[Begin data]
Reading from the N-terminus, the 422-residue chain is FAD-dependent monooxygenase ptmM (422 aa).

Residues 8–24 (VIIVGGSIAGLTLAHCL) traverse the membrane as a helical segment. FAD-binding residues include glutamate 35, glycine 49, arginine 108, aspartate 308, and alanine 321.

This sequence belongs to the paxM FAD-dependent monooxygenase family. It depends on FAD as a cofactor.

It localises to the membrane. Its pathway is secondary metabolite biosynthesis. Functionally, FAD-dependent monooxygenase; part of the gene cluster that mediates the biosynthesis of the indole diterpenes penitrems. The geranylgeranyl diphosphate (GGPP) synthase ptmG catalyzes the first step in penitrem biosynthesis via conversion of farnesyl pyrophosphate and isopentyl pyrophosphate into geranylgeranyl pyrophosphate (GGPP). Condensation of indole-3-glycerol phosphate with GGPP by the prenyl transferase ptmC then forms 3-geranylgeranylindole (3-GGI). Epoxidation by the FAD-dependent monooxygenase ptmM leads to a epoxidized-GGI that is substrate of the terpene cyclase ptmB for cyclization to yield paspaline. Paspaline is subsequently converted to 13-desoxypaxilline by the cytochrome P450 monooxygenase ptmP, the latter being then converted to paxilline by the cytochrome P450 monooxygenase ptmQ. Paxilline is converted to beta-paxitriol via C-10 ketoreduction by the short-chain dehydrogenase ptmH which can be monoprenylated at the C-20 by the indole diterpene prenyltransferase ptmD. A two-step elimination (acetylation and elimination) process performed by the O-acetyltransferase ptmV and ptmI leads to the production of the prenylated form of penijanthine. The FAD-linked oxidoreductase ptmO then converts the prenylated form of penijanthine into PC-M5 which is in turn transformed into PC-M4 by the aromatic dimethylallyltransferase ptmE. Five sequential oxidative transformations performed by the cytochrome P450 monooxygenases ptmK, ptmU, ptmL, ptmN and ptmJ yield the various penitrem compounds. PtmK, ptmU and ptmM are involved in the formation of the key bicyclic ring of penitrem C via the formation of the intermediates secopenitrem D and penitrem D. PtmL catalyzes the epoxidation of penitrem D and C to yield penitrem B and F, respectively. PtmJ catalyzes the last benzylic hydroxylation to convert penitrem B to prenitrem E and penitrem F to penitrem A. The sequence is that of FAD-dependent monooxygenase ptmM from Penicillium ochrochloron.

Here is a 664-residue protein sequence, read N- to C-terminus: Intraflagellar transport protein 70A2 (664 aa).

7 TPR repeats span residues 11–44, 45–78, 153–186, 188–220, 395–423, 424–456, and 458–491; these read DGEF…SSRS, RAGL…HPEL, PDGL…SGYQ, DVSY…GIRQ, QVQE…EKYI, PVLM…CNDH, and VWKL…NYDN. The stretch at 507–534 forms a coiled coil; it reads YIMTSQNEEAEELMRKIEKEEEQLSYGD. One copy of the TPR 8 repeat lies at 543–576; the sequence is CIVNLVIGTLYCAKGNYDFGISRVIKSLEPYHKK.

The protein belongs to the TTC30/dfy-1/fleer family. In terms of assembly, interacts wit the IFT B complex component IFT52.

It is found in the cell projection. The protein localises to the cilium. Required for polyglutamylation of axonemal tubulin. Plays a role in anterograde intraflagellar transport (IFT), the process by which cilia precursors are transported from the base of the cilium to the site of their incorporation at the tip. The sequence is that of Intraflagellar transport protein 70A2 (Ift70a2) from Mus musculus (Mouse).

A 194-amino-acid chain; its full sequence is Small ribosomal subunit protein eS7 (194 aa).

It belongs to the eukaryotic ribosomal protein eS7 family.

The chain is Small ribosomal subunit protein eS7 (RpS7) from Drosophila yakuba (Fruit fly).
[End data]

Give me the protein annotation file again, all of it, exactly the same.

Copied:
Reading from the N-terminus, the 422-residue chain is FAD-dependent monooxygenase ptmM (422 aa).

Residues 8–24 (VIIVGGSIAGLTLAHCL) traverse the membrane as a helical segment. FAD-binding residues include glutamate 35, glycine 49, arginine 108, aspartate 308, and alanine 321.

This sequence belongs to the paxM FAD-dependent monooxygenase family. It depends on FAD as a cofactor.

It localises to the membrane. Its pathway is secondary metabolite biosynthesis. Functionally, FAD-dependent monooxygenase; part of the gene cluster that mediates the biosynthesis of the indole diterpenes penitrems. The geranylgeranyl diphosphate (GGPP) synthase ptmG catalyzes the first step in penitrem biosynthesis via conversion of farnesyl pyrophosphate and isopentyl pyrophosphate into geranylgeranyl pyrophosphate (GGPP). Condensation of indole-3-glycerol phosphate with GGPP by the prenyl transferase ptmC then forms 3-geranylgeranylindole (3-GGI). Epoxidation by the FAD-dependent monooxygenase ptmM leads to a epoxidized-GGI that is substrate of the terpene cyclase ptmB for cyclization to yield paspaline. Paspaline is subsequently converted to 13-desoxypaxilline by the cytochrome P450 monooxygenase ptmP, the latter being then converted to paxilline by the cytochrome P450 monooxygenase ptmQ. Paxilline is converted to beta-paxitriol via C-10 ketoreduction by the short-chain dehydrogenase ptmH which can be monoprenylated at the C-20 by the indole diterpene prenyltransferase ptmD. A two-step elimination (acetylation and elimination) process performed by the O-acetyltransferase ptmV and ptmI leads to the production of the prenylated form of penijanthine. The FAD-linked oxidoreductase ptmO then converts the prenylated form of penijanthine into PC-M5 which is in turn transformed into PC-M4 by the aromatic dimethylallyltransferase ptmE. Five sequential oxidative transformations performed by the cytochrome P450 monooxygenases ptmK, ptmU, ptmL, ptmN and ptmJ yield the various penitrem compounds. PtmK, ptmU and ptmM are involved in the formation of the key bicyclic ring of penitrem C via the formation of the intermediates secopenitrem D and penitrem D. PtmL catalyzes the epoxidation of penitrem D and C to yield penitrem B and F, respectively. PtmJ catalyzes the last benzylic hydroxylation to convert penitrem B to prenitrem E and penitrem F to penitrem A. The sequence is that of FAD-dependent monooxygenase ptmM from Penicillium ochrochloron.

Here is a 664-residue protein sequence, read N- to C-terminus: Intraflagellar transport protein 70A2 (664 aa).

7 TPR repeats span residues 11–44, 45–78, 153–186, 188–220, 395–423, 424–456, and 458–491; these read DGEF…SSRS, RAGL…HPEL, PDGL…SGYQ, DVSY…GIRQ, QVQE…EKYI, PVLM…CNDH, and VWKL…NYDN. The stretch at 507–534 forms a coiled coil; it reads YIMTSQNEEAEELMRKIEKEEEQLSYGD. One copy of the TPR 8 repeat lies at 543–576; the sequence is CIVNLVIGTLYCAKGNYDFGISRVIKSLEPYHKK.

The protein belongs to the TTC30/dfy-1/fleer family. In terms of assembly, interacts wit the IFT B complex component IFT52.

It is found in the cell projection. The protein localises to the cilium. Required for polyglutamylation of axonemal tubulin. Plays a role in anterograde intraflagellar transport (IFT), the process by which cilia precursors are transported from the base of the cilium to the site of their incorporation at the tip. The sequence is that of Intraflagellar transport protein 70A2 (Ift70a2) from Mus musculus (Mouse).

A 194-amino-acid chain; its full sequence is Small ribosomal subunit protein eS7 (194 aa).

It belongs to the eukaryotic ribosomal protein eS7 family.

The chain is Small ribosomal subunit protein eS7 (RpS7) from Drosophila yakuba (Fruit fly).